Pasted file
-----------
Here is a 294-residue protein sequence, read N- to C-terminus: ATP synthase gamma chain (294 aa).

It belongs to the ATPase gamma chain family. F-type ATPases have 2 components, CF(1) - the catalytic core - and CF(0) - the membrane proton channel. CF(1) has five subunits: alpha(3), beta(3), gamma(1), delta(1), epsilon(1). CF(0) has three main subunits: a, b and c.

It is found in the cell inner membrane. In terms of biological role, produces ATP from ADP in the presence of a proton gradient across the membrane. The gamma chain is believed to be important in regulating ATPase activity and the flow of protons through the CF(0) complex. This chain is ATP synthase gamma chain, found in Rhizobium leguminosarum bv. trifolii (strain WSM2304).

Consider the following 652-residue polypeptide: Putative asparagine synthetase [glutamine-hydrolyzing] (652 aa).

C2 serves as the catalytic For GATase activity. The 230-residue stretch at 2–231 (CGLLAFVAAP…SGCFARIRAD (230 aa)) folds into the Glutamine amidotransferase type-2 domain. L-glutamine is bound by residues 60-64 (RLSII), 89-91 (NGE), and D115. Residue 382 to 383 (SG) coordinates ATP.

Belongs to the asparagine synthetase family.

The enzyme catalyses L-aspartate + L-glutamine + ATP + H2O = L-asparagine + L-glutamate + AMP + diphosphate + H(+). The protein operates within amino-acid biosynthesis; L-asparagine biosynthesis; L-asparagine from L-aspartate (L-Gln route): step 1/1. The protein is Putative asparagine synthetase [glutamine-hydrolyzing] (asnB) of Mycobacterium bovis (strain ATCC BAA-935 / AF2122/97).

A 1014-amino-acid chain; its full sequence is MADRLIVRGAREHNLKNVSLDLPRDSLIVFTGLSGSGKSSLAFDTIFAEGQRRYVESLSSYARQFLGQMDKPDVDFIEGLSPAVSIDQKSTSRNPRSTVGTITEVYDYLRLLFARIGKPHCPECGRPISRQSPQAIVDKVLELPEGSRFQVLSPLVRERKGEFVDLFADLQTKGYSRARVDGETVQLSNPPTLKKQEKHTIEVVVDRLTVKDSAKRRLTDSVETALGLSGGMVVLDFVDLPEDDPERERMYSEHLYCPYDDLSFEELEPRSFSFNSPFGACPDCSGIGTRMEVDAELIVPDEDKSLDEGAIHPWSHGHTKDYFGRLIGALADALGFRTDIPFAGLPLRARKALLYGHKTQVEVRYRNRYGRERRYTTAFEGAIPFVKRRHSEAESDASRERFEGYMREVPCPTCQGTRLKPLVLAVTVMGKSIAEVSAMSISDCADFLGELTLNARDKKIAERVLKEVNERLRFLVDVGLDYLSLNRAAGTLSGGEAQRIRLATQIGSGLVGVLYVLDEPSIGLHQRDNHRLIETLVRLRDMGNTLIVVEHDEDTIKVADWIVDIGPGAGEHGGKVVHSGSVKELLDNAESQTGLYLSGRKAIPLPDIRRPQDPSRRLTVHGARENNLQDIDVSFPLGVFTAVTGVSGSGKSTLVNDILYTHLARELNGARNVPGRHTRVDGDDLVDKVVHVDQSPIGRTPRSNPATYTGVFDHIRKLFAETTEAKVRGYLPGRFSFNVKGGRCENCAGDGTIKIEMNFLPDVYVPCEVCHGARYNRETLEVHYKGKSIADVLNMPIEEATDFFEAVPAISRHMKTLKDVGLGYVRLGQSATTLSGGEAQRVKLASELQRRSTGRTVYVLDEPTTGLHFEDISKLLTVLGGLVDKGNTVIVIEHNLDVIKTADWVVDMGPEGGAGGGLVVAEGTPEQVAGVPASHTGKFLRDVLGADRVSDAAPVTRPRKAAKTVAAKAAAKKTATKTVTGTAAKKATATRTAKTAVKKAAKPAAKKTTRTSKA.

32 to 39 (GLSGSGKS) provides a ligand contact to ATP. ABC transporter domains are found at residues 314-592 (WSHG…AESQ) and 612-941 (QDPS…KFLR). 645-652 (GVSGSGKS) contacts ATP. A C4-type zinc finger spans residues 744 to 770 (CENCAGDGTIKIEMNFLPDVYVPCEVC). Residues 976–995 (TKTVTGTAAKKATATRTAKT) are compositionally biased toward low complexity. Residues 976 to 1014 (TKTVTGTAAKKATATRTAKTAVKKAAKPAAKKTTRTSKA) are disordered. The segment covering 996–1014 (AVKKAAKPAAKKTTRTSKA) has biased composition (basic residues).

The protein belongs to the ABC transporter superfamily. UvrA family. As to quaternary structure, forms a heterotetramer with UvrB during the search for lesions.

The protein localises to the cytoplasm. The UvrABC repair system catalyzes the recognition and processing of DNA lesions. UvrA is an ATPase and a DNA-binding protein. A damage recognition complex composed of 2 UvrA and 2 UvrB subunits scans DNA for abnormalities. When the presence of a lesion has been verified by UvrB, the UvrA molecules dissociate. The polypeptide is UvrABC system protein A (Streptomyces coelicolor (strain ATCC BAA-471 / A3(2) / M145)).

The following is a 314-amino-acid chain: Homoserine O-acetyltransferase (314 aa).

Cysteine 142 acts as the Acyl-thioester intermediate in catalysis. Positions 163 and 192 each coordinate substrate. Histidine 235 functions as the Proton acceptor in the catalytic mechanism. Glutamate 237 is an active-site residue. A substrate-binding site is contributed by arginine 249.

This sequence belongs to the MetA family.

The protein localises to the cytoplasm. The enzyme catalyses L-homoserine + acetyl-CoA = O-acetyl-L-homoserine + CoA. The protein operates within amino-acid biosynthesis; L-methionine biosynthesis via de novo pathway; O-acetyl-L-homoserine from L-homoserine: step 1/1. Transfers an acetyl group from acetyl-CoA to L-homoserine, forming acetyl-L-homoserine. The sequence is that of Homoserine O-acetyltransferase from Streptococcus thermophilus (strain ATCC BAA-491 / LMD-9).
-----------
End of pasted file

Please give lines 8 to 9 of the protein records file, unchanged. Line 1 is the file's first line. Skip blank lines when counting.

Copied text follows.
A 1014-amino-acid chain; its full sequence is MADRLIVRGAREHNLKNVSLDLPRDSLIVFTGLSGSGKSSLAFDTIFAEGQRRYVESLSSYARQFLGQMDKPDVDFIEGLSPAVSIDQKSTSRNPRSTVGTITEVYDYLRLLFARIGKPHCPECGRPISRQSPQAIVDKVLELPEGSRFQVLSPLVRERKGEFVDLFADLQTKGYSRARVDGETVQLSNPPTLKKQEKHTIEVVVDRLTVKDSAKRRLTDSVETALGLSGGMVVLDFVDLPEDDPERERMYSEHLYCPYDDLSFEELEPRSFSFNSPFGACPDCSGIGTRMEVDAELIVPDEDKSLDEGAIHPWSHGHTKDYFGRLIGALADALGFRTDIPFAGLPLRARKALLYGHKTQVEVRYRNRYGRERRYTTAFEGAIPFVKRRHSEAESDASRERFEGYMREVPCPTCQGTRLKPLVLAVTVMGKSIAEVSAMSISDCADFLGELTLNARDKKIAERVLKEVNERLRFLVDVGLDYLSLNRAAGTLSGGEAQRIRLATQIGSGLVGVLYVLDEPSIGLHQRDNHRLIETLVRLRDMGNTLIVVEHDEDTIKVADWIVDIGPGAGEHGGKVVHSGSVKELLDNAESQTGLYLSGRKAIPLPDIRRPQDPSRRLTVHGARENNLQDIDVSFPLGVFTAVTGVSGSGKSTLVNDILYTHLARELNGARNVPGRHTRVDGDDLVDKVVHVDQSPIGRTPRSNPATYTGVFDHIRKLFAETTEAKVRGYLPGRFSFNVKGGRCENCAGDGTIKIEMNFLPDVYVPCEVCHGARYNRETLEVHYKGKSIADVLNMPIEEATDFFEAVPAISRHMKTLKDVGLGYVRLGQSATTLSGGEAQRVKLASELQRRSTGRTVYVLDEPTTGLHFEDISKLLTVLGGLVDKGNTVIVIEHNLDVIKTADWVVDMGPEGGAGGGLVVAEGTPEQVAGVPASHTGKFLRDVLGADRVSDAAPVTRPRKAAKTVAAKAAAKKTATKTVTGTAAKKATATRTAKTAVKKAAKPAAKKTTRTSKA.

32 to 39 (GLSGSGKS) provides a ligand contact to ATP. ABC transporter domains are found at residues 314-592 (WSHG…AESQ) and 612-941 (QDPS…KFLR). 645-652 (GVSGSGKS) contacts ATP. A C4-type zinc finger spans residues 744 to 770 (CENCAGDGTIKIEMNFLPDVYVPCEVC). Residues 976–995 (TKTVTGTAAKKATATRTAKT) are compositionally biased toward low complexity. Residues 976 to 1014 (TKTVTGTAAKKATATRTAKTAVKKAAKPAAKKTTRTSKA) are disordered. The segment covering 996–1014 (AVKKAAKPAAKKTTRTSKA) has biased composition (basic residues).